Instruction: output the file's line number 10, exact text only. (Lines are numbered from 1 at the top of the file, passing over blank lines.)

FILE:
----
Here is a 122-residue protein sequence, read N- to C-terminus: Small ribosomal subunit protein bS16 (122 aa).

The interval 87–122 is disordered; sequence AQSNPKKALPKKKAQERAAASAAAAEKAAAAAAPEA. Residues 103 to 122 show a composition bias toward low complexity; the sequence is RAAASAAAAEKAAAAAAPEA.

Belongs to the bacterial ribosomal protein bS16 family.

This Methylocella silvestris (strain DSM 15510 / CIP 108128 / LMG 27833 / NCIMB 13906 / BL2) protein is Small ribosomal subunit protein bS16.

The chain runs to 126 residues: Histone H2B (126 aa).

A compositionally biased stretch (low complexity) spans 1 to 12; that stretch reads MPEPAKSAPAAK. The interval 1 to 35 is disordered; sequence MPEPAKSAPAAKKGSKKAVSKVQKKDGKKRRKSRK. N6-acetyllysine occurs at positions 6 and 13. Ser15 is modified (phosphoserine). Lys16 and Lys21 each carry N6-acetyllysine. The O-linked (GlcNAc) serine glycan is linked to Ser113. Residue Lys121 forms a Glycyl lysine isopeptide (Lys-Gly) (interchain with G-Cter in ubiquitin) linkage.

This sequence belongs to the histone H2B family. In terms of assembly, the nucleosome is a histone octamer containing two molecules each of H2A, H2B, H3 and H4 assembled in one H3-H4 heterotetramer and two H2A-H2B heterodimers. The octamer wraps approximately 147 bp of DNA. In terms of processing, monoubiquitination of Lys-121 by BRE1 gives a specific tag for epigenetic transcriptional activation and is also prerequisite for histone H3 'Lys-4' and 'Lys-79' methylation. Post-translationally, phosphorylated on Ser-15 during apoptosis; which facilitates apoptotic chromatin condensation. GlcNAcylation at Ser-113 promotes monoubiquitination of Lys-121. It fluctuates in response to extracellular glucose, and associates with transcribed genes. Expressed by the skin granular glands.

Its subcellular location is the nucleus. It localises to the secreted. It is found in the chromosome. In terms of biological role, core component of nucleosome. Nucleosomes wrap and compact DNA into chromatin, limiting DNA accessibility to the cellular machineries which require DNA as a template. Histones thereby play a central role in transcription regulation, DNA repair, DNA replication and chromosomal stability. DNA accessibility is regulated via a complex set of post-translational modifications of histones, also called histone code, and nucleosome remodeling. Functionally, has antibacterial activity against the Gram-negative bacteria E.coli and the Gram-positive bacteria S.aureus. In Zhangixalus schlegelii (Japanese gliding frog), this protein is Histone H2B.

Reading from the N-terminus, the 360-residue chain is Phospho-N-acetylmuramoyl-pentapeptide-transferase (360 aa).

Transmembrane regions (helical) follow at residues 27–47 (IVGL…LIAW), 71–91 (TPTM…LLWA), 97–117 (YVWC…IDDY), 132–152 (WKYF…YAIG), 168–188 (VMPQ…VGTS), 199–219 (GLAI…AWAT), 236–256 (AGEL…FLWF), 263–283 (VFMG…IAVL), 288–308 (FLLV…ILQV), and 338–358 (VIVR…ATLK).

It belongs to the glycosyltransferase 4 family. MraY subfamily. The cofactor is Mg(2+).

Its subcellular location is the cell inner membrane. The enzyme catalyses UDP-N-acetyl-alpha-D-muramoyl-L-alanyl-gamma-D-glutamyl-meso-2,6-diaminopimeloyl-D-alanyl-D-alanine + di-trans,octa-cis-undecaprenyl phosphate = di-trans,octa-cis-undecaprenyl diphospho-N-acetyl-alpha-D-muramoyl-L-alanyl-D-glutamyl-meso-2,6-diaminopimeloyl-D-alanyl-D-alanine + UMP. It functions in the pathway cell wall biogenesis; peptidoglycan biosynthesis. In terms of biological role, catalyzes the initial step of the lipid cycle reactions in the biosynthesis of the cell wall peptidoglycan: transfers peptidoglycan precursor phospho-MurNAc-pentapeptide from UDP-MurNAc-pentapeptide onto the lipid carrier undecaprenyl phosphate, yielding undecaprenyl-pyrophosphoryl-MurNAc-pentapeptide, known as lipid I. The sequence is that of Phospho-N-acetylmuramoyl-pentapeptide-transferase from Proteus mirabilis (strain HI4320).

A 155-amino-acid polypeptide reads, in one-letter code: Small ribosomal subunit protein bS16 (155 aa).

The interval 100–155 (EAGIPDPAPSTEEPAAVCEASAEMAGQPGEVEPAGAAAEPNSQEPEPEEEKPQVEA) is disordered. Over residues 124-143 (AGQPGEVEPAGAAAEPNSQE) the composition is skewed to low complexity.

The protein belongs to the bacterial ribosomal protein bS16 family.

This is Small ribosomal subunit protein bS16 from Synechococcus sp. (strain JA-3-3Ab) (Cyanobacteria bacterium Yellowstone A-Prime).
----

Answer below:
Transmembrane regions (helical) follow at residues 27–47 (IVGL…LIAW), 71–91 (TPTM…LLWA), 97–117 (YVWC…IDDY), 132–152 (WKYF…YAIG), 168–188 (VMPQ…VGTS), 199–219 (GLAI…AWAT), 236–256 (AGEL…FLWF), 263–283 (VFMG…IAVL), 288–308 (FLLV…ILQV), and 338–358 (VIVR…ATLK).